By Paula Walter
The Tomahawk previously introduced its readers to three-year-old Xavier, who suffered from countless seizures every day. His parents had noticed from a very young age that his eyes would flutter or he would pause for just a moment during playtime to catch his balance. After a consultation with a neurologist and many tests, Xavier was diagnosed with epilepsy. Despite taking up to four medications per day, the seizures did not abate. His parents witnessed at least 40 episodes per day. Desperate for help for their son, the family turned to a drastic change in Xaviers diet and adopted a modified Atkins diet.
The diet itself only allowed 10 grams of carbohydrates per day. One piece of bread is close to 12 grams of carbohydrates, so Xavier was very limited in what he could eat. His meals consisted of protein, vegetables, and large amounts of foods with a high fat content such as milk, cheese and yogurt. The family had noticed a drastic reduction in the number of seizures they saw every day soon after starting the diet. They were impressed Xavier had responded so quickly.
Despite some creative meal preparation on the part of the family, they found the diet very difficult to follow but managed to stick with the new regime for nine months. Xavier became sick with the flu and refused to eat. In desperation, the family went off the diet and gave their son some of his favorite foods in order to rebuild his strength. The family immediately noticed that despite giving up the restrictive diet, Xaviers seizures continued to be minimal and much shorter in duration. There was no increase in seizures, said Julie Chapa, Xaviers mother. We watched for it.
It has been three months since the family stopped the modified Atkins diet. Xaviers seizures did not increase. The results of a recent electroencephalography, the study of electrical activity along the scalp, showed a 90 percent reduction in seizures. Were amazed, said Chapa. While Xavier remains on several medications, his neurologist has approached the family about implanting a vagus nerve stimulator. This device has proved to be an effective treatment for intractable seizures that do not respond to typical treatment and could eliminate the need for medication. According to Chapa, her understanding is the unit can decrease the amount and duration of seizures, along with eliminating many of the side effects of the medications.
Xavier has recently received an official diagnosis of autism. Nearly one third of people with autism are also epileptic. He continues to have developmental delays. His only words are banana and night night. Since his seizures have diminished so drastically, Chapa has noticed he is more alert and more engaged with his family. We definitely see him being more social, she said. Xavier is starting to imitate more, an important component to learning. He recently caused some excitement in his home when he used sign language to put two words together, water please. Xavier is now excited when his mother comes to pick him up after work, smiles at her and lets out a big squeal and hurries over for a hug. He has never done that, Chapa said. He is becoming more attached. Xavier recently climbed out of his toddler bed and wandered into his parents bedroom room for the first time wanting to sleep with them.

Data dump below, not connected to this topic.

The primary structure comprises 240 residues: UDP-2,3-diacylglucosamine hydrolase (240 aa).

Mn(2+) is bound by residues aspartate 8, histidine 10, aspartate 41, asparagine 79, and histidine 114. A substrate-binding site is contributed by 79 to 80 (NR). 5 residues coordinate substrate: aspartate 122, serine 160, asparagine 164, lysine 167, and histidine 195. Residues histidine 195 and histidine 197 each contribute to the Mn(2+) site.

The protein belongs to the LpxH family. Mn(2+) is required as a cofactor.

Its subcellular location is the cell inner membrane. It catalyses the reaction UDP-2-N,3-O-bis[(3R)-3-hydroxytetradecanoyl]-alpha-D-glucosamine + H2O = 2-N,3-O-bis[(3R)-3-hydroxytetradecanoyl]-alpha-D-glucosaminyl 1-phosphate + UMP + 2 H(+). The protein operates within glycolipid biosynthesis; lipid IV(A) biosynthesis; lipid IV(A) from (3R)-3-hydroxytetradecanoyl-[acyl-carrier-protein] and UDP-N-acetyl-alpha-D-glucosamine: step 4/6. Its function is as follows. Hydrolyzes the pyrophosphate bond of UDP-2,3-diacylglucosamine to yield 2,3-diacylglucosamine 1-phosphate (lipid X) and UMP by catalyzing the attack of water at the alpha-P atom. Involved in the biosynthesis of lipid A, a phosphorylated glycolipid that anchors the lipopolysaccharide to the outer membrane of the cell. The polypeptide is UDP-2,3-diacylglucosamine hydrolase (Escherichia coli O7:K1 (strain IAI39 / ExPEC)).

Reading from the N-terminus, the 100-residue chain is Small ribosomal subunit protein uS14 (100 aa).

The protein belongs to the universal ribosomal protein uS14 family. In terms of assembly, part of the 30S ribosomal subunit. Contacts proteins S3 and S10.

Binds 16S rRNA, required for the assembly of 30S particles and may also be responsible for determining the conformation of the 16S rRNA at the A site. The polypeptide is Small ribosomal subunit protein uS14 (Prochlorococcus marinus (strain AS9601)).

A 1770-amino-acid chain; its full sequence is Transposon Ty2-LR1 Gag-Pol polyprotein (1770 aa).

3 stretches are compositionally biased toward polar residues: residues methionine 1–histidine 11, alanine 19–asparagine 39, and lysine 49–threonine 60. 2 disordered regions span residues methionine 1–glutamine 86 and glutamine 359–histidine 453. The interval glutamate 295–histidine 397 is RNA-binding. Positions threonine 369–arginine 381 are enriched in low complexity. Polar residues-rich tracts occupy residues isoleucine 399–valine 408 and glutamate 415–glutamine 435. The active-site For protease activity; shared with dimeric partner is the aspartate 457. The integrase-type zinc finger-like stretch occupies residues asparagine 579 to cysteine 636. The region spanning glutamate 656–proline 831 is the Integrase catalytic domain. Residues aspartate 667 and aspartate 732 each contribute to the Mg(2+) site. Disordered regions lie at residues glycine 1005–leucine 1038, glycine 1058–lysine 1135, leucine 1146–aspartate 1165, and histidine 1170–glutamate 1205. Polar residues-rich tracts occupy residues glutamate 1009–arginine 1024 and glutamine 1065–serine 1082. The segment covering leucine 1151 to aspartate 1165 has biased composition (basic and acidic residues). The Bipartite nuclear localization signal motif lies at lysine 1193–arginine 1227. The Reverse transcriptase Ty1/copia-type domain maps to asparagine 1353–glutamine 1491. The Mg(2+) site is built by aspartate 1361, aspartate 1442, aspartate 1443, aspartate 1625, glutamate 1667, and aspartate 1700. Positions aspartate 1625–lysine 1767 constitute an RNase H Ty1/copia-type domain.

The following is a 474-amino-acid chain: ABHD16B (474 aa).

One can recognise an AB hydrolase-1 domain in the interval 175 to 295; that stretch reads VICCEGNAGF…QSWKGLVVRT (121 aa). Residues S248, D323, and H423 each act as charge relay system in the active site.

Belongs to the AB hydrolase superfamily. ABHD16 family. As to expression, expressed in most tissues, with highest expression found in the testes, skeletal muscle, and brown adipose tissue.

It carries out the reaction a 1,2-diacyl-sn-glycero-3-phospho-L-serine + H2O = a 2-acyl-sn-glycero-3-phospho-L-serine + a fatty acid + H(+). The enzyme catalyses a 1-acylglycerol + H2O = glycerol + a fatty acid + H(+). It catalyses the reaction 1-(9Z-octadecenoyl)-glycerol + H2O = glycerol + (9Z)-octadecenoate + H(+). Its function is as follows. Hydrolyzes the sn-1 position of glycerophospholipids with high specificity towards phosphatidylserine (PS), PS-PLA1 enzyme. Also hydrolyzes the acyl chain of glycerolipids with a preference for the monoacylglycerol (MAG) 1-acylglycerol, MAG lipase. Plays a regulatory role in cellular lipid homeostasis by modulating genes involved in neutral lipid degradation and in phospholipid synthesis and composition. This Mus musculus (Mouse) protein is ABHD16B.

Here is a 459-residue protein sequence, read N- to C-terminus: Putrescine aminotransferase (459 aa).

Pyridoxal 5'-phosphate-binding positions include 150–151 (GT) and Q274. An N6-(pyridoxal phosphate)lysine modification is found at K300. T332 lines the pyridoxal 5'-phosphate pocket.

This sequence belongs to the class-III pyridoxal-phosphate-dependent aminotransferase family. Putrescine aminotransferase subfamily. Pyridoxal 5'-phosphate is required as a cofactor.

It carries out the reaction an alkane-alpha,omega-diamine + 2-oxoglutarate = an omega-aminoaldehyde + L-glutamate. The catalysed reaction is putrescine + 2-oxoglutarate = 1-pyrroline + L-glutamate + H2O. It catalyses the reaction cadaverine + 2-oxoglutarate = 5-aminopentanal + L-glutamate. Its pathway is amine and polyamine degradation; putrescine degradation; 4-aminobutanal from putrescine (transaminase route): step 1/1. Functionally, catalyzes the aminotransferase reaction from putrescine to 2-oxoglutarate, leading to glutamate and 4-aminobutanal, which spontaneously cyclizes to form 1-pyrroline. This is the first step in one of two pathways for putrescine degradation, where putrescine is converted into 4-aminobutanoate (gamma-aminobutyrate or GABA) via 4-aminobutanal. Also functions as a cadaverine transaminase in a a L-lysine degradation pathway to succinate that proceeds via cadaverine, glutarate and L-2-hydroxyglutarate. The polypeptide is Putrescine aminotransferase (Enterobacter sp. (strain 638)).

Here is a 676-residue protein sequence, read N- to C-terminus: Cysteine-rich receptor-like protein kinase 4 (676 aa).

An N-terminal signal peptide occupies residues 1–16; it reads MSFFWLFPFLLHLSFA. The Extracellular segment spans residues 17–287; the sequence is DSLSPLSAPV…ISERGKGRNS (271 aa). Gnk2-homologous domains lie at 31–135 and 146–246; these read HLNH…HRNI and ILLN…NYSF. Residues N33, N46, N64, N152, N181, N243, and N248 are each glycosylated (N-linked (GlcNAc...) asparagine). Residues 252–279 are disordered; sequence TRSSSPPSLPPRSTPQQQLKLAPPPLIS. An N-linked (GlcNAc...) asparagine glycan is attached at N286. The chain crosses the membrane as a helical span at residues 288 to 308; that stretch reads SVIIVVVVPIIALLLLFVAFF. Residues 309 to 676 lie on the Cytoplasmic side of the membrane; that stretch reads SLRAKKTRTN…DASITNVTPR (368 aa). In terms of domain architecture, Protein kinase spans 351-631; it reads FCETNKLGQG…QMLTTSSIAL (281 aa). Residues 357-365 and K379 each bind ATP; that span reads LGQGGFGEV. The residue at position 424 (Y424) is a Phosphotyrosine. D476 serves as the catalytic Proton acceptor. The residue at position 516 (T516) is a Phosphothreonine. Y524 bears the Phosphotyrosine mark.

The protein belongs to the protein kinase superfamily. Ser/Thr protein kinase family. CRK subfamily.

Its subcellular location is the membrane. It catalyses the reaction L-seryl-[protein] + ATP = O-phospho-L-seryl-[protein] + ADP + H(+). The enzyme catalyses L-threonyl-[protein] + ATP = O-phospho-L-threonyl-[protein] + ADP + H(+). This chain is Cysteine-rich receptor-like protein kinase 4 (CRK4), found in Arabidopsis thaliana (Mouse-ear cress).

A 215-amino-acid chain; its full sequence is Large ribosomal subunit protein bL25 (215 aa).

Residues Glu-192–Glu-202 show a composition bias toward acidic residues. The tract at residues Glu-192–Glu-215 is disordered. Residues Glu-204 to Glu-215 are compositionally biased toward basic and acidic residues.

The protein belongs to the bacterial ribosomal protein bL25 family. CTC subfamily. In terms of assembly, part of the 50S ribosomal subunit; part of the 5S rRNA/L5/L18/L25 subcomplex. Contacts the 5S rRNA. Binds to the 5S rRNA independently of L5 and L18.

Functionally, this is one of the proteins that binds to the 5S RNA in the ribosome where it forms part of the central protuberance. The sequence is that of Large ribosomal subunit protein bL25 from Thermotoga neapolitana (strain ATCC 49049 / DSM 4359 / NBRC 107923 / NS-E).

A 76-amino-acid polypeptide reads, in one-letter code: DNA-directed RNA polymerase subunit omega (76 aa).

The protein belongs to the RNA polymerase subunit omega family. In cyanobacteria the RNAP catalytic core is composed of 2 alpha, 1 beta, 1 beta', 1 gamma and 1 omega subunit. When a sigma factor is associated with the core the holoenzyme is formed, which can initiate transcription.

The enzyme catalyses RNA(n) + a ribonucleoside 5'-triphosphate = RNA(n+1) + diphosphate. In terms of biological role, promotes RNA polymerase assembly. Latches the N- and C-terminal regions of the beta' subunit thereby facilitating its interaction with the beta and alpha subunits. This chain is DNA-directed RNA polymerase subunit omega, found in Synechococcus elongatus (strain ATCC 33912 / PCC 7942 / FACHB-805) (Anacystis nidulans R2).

While Xavier is becoming more social and increasingly interacts with others, he continues to exhibit other signs of autism or autism spectrum disorder by flapping his arms when he is excited, walking on his toes and being obsessed with parts of toys rather than the entire toy itself. He is more interested in objects rather than people and has yet to respond to his name. Despite these delays, the family is encouraged with his progress. He has begun to associate words with sounds, such a bbbb for basketballs and butterflies and a hissing noise for snakes.
Xavier started an early intervention program in school and enjoys grabbing his backpack each morning as he heads out to wait for his bus. While he initially was more concerned with confiscating cookies and treats from other children, his teachers report he is cooperative and knows the classroom routines.
Autism continues to be on the rise. The Center for Disease Control just released statistics that indicate one in every 68 children in the United States falls in the autism spectrum. This is a 30 percent increase from just two years ago. One in 42 boys are likely to receive an autism or autism spectrum disorder diagnosis, five times the rate of girls.
The Center for Disease Control recently released the results of a new study that show the rate of autism has increased approximately 30 percent between 2008 and 2010.
By Paula Walter